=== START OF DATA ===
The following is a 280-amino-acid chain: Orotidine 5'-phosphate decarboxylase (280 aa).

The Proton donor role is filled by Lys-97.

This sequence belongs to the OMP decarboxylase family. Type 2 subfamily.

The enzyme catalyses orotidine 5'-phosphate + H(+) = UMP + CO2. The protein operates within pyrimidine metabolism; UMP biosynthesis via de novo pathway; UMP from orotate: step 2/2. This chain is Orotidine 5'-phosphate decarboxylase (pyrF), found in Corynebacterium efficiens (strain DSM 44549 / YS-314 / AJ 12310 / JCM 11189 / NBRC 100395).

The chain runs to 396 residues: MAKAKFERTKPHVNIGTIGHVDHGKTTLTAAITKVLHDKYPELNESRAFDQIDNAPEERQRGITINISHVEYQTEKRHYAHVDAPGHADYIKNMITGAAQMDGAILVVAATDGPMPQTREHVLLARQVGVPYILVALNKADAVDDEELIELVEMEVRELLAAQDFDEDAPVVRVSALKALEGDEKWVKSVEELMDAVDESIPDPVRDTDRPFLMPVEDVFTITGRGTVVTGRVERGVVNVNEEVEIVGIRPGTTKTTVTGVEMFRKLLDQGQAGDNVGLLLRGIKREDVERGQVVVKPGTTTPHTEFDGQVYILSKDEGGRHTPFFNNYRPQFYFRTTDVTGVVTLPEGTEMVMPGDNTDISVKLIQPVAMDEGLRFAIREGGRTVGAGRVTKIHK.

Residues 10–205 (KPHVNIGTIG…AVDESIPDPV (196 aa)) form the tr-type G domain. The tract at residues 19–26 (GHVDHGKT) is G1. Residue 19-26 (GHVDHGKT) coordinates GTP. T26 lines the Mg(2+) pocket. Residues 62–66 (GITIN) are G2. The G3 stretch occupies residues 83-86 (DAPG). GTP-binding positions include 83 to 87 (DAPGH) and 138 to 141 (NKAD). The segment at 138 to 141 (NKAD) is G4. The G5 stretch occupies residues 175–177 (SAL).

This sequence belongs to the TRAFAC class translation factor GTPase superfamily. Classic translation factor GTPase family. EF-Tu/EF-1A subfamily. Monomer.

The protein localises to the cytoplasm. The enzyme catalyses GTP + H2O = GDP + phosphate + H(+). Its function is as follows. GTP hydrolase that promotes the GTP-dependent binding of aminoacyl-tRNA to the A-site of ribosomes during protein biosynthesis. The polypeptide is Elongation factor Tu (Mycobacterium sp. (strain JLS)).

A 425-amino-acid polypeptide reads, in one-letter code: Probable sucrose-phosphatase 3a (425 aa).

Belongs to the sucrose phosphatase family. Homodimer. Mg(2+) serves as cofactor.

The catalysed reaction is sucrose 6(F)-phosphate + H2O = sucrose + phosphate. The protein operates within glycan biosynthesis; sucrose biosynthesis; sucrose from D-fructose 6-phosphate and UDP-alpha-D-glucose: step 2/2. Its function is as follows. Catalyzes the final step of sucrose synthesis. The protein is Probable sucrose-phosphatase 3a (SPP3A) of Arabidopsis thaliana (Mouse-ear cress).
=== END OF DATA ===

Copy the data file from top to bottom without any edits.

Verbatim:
The following is a 280-amino-acid chain: Orotidine 5'-phosphate decarboxylase (280 aa).

The Proton donor role is filled by Lys-97.

This sequence belongs to the OMP decarboxylase family. Type 2 subfamily.

The enzyme catalyses orotidine 5'-phosphate + H(+) = UMP + CO2. The protein operates within pyrimidine metabolism; UMP biosynthesis via de novo pathway; UMP from orotate: step 2/2. This chain is Orotidine 5'-phosphate decarboxylase (pyrF), found in Corynebacterium efficiens (strain DSM 44549 / YS-314 / AJ 12310 / JCM 11189 / NBRC 100395).

The chain runs to 396 residues: MAKAKFERTKPHVNIGTIGHVDHGKTTLTAAITKVLHDKYPELNESRAFDQIDNAPEERQRGITINISHVEYQTEKRHYAHVDAPGHADYIKNMITGAAQMDGAILVVAATDGPMPQTREHVLLARQVGVPYILVALNKADAVDDEELIELVEMEVRELLAAQDFDEDAPVVRVSALKALEGDEKWVKSVEELMDAVDESIPDPVRDTDRPFLMPVEDVFTITGRGTVVTGRVERGVVNVNEEVEIVGIRPGTTKTTVTGVEMFRKLLDQGQAGDNVGLLLRGIKREDVERGQVVVKPGTTTPHTEFDGQVYILSKDEGGRHTPFFNNYRPQFYFRTTDVTGVVTLPEGTEMVMPGDNTDISVKLIQPVAMDEGLRFAIREGGRTVGAGRVTKIHK.

Residues 10–205 (KPHVNIGTIG…AVDESIPDPV (196 aa)) form the tr-type G domain. The tract at residues 19–26 (GHVDHGKT) is G1. Residue 19-26 (GHVDHGKT) coordinates GTP. T26 lines the Mg(2+) pocket. Residues 62–66 (GITIN) are G2. The G3 stretch occupies residues 83-86 (DAPG). GTP-binding positions include 83 to 87 (DAPGH) and 138 to 141 (NKAD). The segment at 138 to 141 (NKAD) is G4. The G5 stretch occupies residues 175–177 (SAL).

This sequence belongs to the TRAFAC class translation factor GTPase superfamily. Classic translation factor GTPase family. EF-Tu/EF-1A subfamily. Monomer.

The protein localises to the cytoplasm. The enzyme catalyses GTP + H2O = GDP + phosphate + H(+). Its function is as follows. GTP hydrolase that promotes the GTP-dependent binding of aminoacyl-tRNA to the A-site of ribosomes during protein biosynthesis. The polypeptide is Elongation factor Tu (Mycobacterium sp. (strain JLS)).

A 425-amino-acid polypeptide reads, in one-letter code: Probable sucrose-phosphatase 3a (425 aa).

Belongs to the sucrose phosphatase family. Homodimer. Mg(2+) serves as cofactor.

The catalysed reaction is sucrose 6(F)-phosphate + H2O = sucrose + phosphate. The protein operates within glycan biosynthesis; sucrose biosynthesis; sucrose from D-fructose 6-phosphate and UDP-alpha-D-glucose: step 2/2. Its function is as follows. Catalyzes the final step of sucrose synthesis. The protein is Probable sucrose-phosphatase 3a (SPP3A) of Arabidopsis thaliana (Mouse-ear cress).